Authors Mark Victor Hansen, co-creator of the Chicken Soup for the Soul series, and Robert Allen, author of bestsellers such as Nothing Down, want to create a million millionaires. Every 60 seconds, someone becomes a millionaire, and their goal is to help people one minute at a time. Their first tool is The One Minute Millionaire: The Enlightened Way to Wealth (Harmony, $19.95, 416 pages, ISBN 0609609491), a unique book that uses both fiction and nonfiction to explain their ideas. Left-hand pages provide summaries of their nuts and bolts information in short lessons called Millionaire Minutes, which cover topics like leverage, real estate and marketing. Right-hand pages tell the fictional story of Michelle, a waitress and mother of two who has just 100 days to come up with $1 million dollars to save her family.

With ethics in business in seemingly short supply, Hansen and Allen's goal of finding win/win solutions is refreshing. Their motto: Do no harm, do much good and operate out of stewardship. Both men contribute 10 percent of their earnings to their communities and want to inspire the same spirit in future millionaires. "Enlightened millionaires" not only build wealth but also make the world a better place.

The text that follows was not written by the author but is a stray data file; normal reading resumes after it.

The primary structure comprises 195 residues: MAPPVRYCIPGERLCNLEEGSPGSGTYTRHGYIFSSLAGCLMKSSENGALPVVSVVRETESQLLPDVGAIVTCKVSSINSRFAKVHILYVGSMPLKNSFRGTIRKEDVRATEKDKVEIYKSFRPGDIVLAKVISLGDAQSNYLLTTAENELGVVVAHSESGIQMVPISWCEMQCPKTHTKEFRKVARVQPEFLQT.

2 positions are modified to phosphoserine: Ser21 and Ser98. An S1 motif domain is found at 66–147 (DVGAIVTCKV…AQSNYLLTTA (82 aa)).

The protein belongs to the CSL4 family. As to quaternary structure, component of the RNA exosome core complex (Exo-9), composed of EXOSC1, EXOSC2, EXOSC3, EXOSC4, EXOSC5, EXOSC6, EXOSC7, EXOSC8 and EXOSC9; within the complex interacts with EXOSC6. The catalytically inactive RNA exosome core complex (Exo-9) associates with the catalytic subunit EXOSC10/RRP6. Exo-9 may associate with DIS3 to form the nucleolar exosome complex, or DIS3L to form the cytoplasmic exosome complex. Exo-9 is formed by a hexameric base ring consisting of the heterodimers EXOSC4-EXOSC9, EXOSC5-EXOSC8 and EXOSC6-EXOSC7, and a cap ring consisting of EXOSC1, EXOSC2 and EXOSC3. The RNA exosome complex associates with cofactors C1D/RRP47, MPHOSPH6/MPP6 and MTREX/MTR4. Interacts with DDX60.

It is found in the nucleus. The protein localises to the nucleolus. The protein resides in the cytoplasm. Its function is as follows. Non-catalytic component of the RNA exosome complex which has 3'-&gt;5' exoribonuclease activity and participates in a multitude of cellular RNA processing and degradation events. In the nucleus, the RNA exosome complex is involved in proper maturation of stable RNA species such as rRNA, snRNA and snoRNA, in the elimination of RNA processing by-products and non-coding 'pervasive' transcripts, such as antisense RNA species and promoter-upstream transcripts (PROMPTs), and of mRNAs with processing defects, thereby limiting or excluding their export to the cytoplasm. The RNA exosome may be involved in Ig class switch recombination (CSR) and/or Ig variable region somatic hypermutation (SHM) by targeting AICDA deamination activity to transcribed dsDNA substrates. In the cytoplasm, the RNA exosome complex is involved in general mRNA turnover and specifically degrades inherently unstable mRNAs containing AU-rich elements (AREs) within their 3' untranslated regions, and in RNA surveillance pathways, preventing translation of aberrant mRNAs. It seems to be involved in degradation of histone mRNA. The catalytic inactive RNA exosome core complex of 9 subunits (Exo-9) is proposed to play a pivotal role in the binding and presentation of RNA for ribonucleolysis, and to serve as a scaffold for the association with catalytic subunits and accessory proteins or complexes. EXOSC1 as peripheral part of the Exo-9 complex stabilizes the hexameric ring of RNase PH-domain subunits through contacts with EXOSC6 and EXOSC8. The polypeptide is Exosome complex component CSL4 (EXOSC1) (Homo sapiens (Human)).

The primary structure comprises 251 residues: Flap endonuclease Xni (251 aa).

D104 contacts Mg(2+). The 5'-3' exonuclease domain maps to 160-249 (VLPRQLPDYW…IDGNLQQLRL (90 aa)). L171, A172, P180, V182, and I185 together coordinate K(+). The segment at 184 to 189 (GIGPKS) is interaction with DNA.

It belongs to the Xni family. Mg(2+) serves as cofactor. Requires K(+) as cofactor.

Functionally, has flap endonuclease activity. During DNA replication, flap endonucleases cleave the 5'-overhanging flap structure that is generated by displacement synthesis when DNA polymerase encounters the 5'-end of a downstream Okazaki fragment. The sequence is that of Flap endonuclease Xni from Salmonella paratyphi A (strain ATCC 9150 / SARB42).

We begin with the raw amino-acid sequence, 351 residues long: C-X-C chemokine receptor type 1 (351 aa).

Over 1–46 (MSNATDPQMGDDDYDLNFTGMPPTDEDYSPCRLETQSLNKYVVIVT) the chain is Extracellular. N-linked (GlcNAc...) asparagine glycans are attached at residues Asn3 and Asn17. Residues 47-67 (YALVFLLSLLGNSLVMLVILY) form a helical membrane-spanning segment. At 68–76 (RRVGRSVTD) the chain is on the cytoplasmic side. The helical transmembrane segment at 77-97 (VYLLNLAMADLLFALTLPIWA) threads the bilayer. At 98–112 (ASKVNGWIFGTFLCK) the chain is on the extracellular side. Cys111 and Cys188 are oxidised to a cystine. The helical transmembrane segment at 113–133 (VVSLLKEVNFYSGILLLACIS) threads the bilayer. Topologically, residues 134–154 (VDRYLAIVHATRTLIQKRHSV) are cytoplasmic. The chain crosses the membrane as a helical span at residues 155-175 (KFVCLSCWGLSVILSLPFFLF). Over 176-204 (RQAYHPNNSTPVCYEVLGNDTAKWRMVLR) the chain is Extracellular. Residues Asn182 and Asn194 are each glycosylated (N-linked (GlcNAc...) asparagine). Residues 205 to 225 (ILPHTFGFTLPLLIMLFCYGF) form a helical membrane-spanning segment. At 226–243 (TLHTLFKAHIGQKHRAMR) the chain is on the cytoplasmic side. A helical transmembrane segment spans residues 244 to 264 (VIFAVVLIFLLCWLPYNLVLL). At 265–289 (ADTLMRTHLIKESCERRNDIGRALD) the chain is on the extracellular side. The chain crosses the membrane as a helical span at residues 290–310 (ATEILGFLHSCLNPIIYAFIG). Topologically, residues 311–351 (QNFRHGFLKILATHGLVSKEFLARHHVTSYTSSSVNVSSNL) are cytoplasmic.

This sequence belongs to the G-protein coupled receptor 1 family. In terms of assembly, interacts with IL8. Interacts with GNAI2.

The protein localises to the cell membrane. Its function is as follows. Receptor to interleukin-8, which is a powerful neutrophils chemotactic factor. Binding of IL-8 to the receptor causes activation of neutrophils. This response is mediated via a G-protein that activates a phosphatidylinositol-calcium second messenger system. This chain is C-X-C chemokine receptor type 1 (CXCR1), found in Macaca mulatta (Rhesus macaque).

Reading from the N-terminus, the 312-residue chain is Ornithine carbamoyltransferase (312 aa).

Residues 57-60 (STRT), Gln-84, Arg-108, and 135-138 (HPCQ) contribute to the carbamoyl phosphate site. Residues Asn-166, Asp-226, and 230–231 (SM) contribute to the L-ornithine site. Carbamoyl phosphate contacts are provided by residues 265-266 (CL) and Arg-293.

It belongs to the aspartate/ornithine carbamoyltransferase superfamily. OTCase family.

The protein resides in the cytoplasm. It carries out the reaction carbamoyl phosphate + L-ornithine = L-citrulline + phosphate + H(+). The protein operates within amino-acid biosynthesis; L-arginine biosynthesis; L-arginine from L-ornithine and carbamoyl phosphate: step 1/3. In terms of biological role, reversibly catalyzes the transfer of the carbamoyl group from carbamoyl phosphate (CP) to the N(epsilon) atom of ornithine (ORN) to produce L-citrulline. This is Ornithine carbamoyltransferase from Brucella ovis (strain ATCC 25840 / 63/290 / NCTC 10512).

If you want specific, concrete steps to lead you to your first million, Hansen and Allen's plan for earning fast cash might be disappointing. Their road to riches takes you up a "millionaire mountain" and into the stock market, real estate or the Internet. But their advice is often generalities like "tap into your genius" and "you are your wealth" that don't yield practical, money in your pocket results.

More valuable are their insights into our own sabotaging behavior. They describe the voice in all of us that wreaks havoc by "leaving landmines, setting ambushes, [or] blowing up your own bridges" and give advice on building congruence between your beliefs, your desires and your self-esteem. When those three elements are working toward the same goals, nothing can hold you back, the authors say. Leverage relationships with mentors, teams and networks are also important because "the person with the largest network of Rolodexes wins." They suggest you start building that network by taking a millionaire to lunch each month and asking how they found success.

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